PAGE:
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Smallpox is a virus causing a very contagious and highly deadly disease in humans. Estimates are that it was 20-60% fatal, and many survivors were left blind. Scars from smallpox were nearly universal. As recently as the early 20th century, two million people a year died from smallpox. Inoculation by rubbing fluid from smallpox sores into a scratch on an uninfected person reduced the severity of the disease.
Smallpox victim (Image in the public domain, from CDC)

After first contacts with Europeans, the death of a large part of the native population of the new world was caused by European-transmitted diseases. Smallpox was the chief culprit. On at least one occasion, germ warfare using smallpox infected blankets was used against Native Americans by the British army.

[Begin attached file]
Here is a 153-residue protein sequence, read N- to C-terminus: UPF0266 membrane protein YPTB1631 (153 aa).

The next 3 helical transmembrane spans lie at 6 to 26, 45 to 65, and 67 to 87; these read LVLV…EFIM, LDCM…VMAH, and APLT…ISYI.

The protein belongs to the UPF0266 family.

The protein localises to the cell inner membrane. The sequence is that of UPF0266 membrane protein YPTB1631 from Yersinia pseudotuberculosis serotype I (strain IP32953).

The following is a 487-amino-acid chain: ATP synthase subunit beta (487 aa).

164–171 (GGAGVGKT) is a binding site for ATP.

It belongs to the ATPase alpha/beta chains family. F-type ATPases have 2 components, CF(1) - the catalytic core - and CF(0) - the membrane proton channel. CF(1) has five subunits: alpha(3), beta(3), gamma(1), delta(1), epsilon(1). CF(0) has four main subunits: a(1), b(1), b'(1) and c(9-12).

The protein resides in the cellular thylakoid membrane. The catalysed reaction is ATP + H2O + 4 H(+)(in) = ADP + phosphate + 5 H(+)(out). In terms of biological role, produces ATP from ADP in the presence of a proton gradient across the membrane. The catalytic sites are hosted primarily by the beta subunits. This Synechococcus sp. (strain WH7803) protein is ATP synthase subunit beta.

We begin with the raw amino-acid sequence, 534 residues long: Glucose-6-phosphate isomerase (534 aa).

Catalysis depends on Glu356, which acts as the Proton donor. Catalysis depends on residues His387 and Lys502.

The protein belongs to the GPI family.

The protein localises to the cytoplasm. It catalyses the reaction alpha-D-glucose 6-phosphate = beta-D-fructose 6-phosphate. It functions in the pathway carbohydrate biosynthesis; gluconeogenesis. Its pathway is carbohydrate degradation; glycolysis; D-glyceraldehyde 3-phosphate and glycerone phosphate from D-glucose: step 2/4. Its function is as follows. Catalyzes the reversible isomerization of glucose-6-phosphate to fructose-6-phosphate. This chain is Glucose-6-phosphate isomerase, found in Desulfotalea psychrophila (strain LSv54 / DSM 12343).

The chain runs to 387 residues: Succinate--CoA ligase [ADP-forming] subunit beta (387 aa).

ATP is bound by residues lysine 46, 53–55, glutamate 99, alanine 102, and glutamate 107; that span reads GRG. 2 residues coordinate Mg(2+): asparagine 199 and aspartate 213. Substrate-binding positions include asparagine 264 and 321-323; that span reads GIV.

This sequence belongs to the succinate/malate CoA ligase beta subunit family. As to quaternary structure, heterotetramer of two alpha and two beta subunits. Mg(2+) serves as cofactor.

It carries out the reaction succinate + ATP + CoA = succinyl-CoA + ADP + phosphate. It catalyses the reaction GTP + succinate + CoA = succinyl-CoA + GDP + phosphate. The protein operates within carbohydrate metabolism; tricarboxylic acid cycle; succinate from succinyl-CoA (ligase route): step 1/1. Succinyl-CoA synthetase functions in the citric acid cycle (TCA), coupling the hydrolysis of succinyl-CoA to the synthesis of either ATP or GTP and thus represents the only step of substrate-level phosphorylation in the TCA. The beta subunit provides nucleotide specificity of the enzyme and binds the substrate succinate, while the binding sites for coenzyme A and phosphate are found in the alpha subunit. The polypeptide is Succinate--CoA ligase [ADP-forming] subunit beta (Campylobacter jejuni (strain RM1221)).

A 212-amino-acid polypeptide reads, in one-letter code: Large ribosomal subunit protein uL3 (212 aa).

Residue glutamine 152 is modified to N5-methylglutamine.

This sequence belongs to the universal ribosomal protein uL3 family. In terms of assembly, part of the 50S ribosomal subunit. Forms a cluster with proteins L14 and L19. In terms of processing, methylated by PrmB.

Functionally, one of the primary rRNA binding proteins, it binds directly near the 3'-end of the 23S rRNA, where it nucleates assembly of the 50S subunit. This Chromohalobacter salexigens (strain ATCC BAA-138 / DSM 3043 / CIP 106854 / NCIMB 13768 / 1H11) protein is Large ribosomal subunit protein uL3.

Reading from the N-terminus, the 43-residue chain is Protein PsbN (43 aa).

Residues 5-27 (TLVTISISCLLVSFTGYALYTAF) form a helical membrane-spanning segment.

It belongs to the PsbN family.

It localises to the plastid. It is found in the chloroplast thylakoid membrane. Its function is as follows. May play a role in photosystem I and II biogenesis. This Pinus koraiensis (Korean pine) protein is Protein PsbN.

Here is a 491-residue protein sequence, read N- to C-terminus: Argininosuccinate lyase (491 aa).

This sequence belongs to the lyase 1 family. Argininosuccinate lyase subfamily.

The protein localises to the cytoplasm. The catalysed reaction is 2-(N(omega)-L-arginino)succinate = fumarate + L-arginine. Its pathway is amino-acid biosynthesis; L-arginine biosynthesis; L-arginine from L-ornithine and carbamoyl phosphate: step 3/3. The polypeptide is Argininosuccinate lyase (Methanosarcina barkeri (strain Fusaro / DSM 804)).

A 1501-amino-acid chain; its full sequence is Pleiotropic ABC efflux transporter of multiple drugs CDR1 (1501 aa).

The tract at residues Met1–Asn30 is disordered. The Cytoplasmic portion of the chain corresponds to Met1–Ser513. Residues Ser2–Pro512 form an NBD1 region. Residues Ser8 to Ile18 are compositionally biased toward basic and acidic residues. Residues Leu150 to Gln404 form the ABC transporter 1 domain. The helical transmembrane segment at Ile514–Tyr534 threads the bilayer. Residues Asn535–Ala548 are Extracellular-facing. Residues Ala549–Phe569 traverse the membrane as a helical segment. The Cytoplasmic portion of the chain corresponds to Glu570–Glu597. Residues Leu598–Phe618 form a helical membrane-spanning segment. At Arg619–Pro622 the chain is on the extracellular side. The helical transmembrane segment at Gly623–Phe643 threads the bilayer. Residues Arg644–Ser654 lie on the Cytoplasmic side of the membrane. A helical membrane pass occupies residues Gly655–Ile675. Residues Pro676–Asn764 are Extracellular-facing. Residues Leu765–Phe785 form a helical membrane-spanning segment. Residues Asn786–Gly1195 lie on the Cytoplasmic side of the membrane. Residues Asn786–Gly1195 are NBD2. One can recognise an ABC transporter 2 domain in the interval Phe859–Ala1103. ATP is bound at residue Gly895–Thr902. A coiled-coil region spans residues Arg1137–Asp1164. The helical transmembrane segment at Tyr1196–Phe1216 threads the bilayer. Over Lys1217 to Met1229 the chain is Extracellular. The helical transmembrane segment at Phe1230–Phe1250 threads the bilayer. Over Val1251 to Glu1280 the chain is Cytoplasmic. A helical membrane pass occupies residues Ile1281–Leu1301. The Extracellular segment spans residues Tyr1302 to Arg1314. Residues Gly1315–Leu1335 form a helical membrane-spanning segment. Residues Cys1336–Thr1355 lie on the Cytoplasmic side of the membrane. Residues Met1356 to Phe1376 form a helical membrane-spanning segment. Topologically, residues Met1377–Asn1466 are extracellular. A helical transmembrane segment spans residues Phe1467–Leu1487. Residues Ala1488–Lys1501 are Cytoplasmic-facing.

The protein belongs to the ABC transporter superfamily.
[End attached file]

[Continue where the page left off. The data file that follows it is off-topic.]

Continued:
In 1796, Edward Jenner became the first scientist to develop a smallpox vaccine by using cowpox fluid. His theory was too radical for the scientific establishment and he had to pay to privately publish his findings. After independent confirmation, the practice of vaccination against smallpox spread quickly and national laws requiring vaccination began appearing as soon as 1805. The last case of wild smallpox occurred September 11 1977 and the disease is now thought to be extinct in the wild, though cultures are kept by the Centers for Disease Control and Russian authorities.